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KEY FEATURES Chapter Opener includes rationales for learning the chapter to arouse students’ interest and big ideas that connect the concepts within and across chapters.
Introductory Problem provides students with a more specific motivation to learn the topic using a problem that helps develop a concept, or an application problem that students will revisit after they have gained necessary knowledge from the chapter.
Learning Outcomes help students to be aware of what they are about to study so as to monitor their progress.
Important Results summarise important concepts or formulae obtained from Investigation, Class Discussion or Thinking Time.
Worked Example shows students how to present their working clearly when solving related problems. Guiding questions based on PÓlya’s Problem Solving Model are sometimes included.
Recap revisits relevant prerequisites at the beginning of the chapter or at appropriate junctures so that students are ready to learn new knowledge built on their existing schema.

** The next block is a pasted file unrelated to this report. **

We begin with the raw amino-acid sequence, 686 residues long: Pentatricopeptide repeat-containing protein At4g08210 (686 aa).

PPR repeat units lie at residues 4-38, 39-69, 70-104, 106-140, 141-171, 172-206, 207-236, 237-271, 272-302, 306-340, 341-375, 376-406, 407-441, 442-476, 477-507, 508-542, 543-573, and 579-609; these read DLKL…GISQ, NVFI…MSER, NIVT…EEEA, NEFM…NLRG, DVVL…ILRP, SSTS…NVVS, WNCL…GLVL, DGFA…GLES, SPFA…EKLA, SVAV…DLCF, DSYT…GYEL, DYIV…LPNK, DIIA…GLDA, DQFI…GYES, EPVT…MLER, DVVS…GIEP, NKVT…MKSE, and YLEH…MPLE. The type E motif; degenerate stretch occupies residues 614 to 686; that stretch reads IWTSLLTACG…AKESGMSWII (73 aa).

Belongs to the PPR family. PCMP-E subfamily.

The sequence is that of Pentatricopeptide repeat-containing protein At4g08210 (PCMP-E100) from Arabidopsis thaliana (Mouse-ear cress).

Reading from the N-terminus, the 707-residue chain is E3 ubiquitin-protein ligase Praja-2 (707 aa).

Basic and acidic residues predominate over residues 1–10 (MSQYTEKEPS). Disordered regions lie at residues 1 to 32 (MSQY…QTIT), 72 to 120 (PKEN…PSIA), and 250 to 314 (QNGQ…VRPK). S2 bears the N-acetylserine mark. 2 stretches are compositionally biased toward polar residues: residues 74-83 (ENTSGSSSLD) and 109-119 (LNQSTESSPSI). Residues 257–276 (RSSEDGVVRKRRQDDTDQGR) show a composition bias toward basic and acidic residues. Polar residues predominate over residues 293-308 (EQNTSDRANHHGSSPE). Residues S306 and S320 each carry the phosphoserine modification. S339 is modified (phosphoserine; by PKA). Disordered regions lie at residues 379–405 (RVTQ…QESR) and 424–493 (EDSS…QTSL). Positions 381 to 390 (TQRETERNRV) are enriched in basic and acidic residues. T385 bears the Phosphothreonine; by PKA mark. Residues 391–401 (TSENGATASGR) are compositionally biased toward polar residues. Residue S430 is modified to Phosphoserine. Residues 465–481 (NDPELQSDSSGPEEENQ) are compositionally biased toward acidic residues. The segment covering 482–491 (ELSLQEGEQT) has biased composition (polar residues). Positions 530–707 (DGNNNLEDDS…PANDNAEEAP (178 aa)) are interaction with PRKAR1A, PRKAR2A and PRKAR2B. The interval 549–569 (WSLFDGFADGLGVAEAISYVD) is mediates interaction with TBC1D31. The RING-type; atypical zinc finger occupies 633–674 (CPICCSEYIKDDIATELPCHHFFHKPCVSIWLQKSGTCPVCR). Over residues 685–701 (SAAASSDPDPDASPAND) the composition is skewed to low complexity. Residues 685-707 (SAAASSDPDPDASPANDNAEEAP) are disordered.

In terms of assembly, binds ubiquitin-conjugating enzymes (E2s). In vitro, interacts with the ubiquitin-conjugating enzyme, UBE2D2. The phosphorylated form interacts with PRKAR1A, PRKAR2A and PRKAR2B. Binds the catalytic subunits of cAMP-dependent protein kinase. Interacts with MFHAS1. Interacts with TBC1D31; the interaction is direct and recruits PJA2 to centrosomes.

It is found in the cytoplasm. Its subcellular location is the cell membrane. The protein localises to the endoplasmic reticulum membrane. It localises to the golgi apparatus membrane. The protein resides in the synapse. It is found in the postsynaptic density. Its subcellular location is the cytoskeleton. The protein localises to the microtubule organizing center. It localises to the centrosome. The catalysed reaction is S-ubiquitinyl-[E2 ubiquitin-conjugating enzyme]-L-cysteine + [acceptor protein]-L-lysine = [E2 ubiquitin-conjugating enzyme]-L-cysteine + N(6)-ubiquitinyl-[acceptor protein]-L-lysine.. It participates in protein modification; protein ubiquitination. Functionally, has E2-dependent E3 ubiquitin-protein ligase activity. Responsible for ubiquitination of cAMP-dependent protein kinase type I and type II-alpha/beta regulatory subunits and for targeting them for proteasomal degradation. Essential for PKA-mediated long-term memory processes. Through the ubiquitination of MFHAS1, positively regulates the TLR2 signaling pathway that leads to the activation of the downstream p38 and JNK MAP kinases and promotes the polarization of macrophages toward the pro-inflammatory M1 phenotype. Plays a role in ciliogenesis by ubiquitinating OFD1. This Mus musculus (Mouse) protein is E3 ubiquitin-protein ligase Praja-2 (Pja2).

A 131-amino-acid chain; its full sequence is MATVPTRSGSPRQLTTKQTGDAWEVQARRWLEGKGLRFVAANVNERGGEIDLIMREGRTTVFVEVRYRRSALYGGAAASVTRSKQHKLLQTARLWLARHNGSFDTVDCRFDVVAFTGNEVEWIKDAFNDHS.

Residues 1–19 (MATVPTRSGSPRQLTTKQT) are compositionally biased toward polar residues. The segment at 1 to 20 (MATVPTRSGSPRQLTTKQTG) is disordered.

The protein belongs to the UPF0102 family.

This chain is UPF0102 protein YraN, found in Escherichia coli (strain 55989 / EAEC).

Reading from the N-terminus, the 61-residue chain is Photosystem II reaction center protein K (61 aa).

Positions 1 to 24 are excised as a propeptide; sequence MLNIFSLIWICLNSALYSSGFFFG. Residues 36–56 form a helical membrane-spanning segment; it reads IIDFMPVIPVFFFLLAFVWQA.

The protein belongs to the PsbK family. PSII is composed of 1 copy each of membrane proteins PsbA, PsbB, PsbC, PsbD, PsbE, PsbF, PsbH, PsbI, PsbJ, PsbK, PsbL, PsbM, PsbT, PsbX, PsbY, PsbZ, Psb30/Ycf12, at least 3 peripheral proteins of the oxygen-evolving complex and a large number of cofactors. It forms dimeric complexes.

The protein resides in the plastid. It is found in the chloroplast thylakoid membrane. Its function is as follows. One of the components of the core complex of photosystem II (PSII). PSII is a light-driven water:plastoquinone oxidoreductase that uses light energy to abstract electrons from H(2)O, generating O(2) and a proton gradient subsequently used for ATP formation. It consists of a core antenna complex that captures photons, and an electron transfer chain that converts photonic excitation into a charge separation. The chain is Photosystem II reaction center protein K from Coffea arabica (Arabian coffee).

Practise Now consists of questions that help students achieve mastery of procedural skills. Similar and Further Questions identify appropriate questions for students’ self-practice.
Introductory Problem Revisited revisits an application-based Introductory Problem later in the chapter. This is absent if the Introductory Problem leads directly to the development of a concept. P A G E
Exercise questions are classified into three levels of difficulty – Basic, Intermediate and Advanced. Questions at the basic level are usually short-answer items to test basic concepts and skills. The Intermediate level contains more structured questions, while the Advanced level involves applications and higher order thinking skills.